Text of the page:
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Original Article   

Minerva Surgery 2022 Jul 05

DOI: 10.23736/S2724-5691.22.09606-X

Copyright © 2022 EDIZIONI MINERVA MEDICA

language: English

Assessment of laparoscopic inguinal hernia repair using the classification for single port laparoscopy in adolescents and young adults

Keiichiro TANAKA 1 , Ikuo WATANOBE 2, Nana NAKAZAWA-TANAKA 1, Hiroyuki SUGO 2, Masahiko URAO 1

1 Department of Pediatric Surgery, Juntendo University Nerima Hospital, Tokyo, Japan; 2 Department of General Surgery,
Juntendo University Nerima Hospital, Tokyo, Japan


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BACKGROUND: Inguinal hernia repair is one of the most common operations performed worldwide. No consensus currently exists regarding the most appropriate operation for inguinal hernia in adolescent and young adult (AYA) patients. This study aimed to evaluate the outcomes in AYA patients undergoing high ligation or mesh repair under laparoscopy by examining the location and size of the hernia orifice defect.
METHODS: We retrospectively reviewed all patients aged 15 to 40 years old who underwent laparoscopic hernia repair. Under single port laparoscopy, we classified the anatomic location (lateral, medial, or femoral) and size of the hernia orifice according to the classification by the European Hernia Society (EHS). A laparoscopic percutaneous extraperitoneal closure (LPEC) was performed on the patients with a lateral hernia with a hernia orifice defect size of ≤1.5cm (L1). Transabdominal preperitoneal (TAPP) repair was performed on the patients with a lateral hernia with a hernia orifice defect size of >1.5 cm (L2 or 3).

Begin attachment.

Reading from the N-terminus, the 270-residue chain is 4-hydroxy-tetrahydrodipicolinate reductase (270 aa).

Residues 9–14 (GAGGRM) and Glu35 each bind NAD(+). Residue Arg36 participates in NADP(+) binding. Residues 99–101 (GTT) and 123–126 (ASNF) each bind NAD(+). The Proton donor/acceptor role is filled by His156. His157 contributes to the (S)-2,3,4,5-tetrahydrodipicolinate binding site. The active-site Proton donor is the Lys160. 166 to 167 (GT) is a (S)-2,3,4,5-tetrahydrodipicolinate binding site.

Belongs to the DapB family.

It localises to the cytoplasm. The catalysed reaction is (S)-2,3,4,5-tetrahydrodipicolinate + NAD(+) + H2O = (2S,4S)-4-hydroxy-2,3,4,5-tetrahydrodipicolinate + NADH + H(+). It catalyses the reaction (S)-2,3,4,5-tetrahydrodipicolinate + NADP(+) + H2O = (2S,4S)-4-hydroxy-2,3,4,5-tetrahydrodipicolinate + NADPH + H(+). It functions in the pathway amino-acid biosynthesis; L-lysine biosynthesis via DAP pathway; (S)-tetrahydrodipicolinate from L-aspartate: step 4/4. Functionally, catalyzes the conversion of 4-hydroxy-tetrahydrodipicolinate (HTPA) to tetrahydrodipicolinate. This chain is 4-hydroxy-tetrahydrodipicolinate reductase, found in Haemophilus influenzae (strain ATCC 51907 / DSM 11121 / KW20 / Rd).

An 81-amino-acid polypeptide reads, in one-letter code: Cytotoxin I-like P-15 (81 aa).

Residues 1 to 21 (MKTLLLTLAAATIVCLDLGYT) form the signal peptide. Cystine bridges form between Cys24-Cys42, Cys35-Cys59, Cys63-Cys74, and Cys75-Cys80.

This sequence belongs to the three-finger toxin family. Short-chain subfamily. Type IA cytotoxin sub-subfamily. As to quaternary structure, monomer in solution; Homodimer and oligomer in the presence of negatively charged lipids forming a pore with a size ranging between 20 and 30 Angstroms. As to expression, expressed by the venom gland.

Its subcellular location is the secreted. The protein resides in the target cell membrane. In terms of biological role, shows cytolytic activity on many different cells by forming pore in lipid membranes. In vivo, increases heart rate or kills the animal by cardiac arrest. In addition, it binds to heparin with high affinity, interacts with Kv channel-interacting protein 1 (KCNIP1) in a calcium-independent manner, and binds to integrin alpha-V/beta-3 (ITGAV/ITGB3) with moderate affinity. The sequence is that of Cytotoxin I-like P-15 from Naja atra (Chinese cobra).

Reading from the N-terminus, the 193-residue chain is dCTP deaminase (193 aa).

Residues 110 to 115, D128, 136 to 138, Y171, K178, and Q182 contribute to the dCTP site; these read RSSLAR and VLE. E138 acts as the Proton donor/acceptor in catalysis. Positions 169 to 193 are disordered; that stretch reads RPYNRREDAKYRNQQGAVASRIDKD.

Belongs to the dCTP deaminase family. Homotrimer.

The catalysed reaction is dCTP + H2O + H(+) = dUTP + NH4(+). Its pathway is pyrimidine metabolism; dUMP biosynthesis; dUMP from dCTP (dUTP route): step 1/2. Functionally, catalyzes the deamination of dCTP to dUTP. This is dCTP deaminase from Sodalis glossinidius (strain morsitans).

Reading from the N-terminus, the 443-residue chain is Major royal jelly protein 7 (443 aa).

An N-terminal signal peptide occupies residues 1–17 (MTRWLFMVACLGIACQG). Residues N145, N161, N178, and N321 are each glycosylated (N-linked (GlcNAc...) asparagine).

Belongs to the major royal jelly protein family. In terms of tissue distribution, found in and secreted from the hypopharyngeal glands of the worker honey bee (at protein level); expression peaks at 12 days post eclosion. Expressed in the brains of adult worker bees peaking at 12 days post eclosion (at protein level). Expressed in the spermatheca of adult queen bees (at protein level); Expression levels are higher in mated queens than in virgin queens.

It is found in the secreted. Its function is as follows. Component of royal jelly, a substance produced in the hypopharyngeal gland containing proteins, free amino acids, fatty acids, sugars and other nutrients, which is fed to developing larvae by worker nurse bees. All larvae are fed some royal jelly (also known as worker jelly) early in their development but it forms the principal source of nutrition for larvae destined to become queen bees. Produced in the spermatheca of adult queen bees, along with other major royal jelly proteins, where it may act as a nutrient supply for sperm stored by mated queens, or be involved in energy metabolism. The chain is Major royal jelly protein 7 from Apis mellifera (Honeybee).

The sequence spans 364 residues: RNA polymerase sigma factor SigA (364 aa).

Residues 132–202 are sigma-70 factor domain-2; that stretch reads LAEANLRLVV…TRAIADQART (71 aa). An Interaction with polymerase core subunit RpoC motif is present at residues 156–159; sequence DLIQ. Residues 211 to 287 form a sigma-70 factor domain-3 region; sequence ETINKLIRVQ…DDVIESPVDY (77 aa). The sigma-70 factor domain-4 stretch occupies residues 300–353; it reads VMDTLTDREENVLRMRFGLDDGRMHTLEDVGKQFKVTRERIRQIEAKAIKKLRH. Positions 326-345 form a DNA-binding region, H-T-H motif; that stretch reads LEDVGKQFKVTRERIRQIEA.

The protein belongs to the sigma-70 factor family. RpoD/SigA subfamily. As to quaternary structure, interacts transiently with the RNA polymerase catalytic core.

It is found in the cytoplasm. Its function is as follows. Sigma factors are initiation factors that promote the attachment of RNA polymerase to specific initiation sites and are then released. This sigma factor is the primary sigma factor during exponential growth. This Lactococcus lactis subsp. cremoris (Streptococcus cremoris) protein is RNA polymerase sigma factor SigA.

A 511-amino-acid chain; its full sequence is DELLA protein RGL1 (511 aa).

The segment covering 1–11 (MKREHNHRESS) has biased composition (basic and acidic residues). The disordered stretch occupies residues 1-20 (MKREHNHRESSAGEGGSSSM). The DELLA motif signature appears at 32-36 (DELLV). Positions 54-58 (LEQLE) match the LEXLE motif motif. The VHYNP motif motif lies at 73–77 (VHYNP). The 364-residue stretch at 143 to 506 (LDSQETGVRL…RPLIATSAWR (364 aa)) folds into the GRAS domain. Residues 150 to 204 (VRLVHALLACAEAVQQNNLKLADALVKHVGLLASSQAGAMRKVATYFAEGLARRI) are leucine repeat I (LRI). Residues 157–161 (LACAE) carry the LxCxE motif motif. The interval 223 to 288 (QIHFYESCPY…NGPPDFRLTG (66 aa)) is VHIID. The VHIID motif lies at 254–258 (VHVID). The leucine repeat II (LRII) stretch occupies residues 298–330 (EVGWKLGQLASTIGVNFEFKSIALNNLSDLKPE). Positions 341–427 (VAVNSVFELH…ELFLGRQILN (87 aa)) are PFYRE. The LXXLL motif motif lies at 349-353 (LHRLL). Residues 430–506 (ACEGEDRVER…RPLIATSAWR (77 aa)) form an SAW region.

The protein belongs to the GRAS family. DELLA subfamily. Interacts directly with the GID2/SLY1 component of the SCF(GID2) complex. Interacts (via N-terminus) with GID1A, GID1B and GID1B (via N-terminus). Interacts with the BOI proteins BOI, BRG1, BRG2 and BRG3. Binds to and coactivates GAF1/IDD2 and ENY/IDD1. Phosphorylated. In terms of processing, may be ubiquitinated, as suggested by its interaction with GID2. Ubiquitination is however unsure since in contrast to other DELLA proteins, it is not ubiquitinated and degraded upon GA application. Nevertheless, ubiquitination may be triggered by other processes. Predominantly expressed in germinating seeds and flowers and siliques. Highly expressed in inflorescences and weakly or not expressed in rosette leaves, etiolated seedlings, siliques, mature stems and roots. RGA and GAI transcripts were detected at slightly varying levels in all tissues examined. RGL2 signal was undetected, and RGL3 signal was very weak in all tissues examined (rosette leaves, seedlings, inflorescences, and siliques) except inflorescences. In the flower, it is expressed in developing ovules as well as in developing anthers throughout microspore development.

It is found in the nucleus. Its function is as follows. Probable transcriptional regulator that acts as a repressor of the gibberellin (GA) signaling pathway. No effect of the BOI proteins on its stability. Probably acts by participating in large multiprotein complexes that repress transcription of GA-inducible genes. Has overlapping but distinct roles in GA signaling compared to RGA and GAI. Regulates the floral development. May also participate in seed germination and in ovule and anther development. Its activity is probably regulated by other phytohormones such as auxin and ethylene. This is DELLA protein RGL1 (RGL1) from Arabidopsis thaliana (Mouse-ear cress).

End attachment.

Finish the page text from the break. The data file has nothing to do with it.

RESULTS: Overall, 40 patients underwent the mentioned surgical procedures. We performed LPEC on 22 patients, and TAPP on 18 patients. There were no intraoperative or postoperative complications and recurrences.
CONCLUSIONS: This is the first report that evaluated the outcomes of AYA patients who underwent high ligation or mesh repair under laparoscopy by examining the location and size of the hernia orifice defect. And our data indicated that LPEC were effective and safe for AYA patients with small hernia orifice defect.


KEY WORDS: Inguinal hernia; Adolescent; Young adult; LPEC; TAPP

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